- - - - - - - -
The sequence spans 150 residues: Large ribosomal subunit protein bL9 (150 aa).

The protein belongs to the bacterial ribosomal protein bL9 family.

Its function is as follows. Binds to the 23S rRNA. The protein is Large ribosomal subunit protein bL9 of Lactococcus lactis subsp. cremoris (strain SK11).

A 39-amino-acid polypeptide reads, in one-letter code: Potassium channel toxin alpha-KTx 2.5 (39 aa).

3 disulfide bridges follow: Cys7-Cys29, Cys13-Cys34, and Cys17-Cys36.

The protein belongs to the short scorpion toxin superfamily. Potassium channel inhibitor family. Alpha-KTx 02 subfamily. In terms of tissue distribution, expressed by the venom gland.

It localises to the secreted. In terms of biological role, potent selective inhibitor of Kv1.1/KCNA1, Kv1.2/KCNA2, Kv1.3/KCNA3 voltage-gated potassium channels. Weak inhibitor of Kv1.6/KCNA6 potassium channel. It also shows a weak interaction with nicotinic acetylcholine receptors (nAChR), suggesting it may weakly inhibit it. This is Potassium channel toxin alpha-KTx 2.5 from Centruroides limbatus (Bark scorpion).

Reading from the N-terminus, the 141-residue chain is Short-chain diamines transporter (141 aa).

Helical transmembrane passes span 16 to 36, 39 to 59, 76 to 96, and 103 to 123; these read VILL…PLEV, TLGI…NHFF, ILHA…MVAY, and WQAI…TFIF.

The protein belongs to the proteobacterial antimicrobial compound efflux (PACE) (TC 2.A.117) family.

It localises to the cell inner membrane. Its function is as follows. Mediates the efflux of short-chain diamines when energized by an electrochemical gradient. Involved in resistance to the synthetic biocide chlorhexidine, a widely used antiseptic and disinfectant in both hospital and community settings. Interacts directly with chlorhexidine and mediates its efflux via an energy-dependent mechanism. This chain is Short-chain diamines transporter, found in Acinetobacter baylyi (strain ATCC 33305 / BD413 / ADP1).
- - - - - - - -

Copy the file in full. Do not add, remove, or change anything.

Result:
The sequence spans 150 residues: Large ribosomal subunit protein bL9 (150 aa).

The protein belongs to the bacterial ribosomal protein bL9 family.

Its function is as follows. Binds to the 23S rRNA. The protein is Large ribosomal subunit protein bL9 of Lactococcus lactis subsp. cremoris (strain SK11).

A 39-amino-acid polypeptide reads, in one-letter code: Potassium channel toxin alpha-KTx 2.5 (39 aa).

3 disulfide bridges follow: Cys7-Cys29, Cys13-Cys34, and Cys17-Cys36.

The protein belongs to the short scorpion toxin superfamily. Potassium channel inhibitor family. Alpha-KTx 02 subfamily. In terms of tissue distribution, expressed by the venom gland.

It localises to the secreted. In terms of biological role, potent selective inhibitor of Kv1.1/KCNA1, Kv1.2/KCNA2, Kv1.3/KCNA3 voltage-gated potassium channels. Weak inhibitor of Kv1.6/KCNA6 potassium channel. It also shows a weak interaction with nicotinic acetylcholine receptors (nAChR), suggesting it may weakly inhibit it. This is Potassium channel toxin alpha-KTx 2.5 from Centruroides limbatus (Bark scorpion).

Reading from the N-terminus, the 141-residue chain is Short-chain diamines transporter (141 aa).

Helical transmembrane passes span 16 to 36, 39 to 59, 76 to 96, and 103 to 123; these read VILL…PLEV, TLGI…NHFF, ILHA…MVAY, and WQAI…TFIF.

The protein belongs to the proteobacterial antimicrobial compound efflux (PACE) (TC 2.A.117) family.

It localises to the cell inner membrane. Its function is as follows. Mediates the efflux of short-chain diamines when energized by an electrochemical gradient. Involved in resistance to the synthetic biocide chlorhexidine, a widely used antiseptic and disinfectant in both hospital and community settings. Interacts directly with chlorhexidine and mediates its efflux via an energy-dependent mechanism. This chain is Short-chain diamines transporter, found in Acinetobacter baylyi (strain ATCC 33305 / BD413 / ADP1).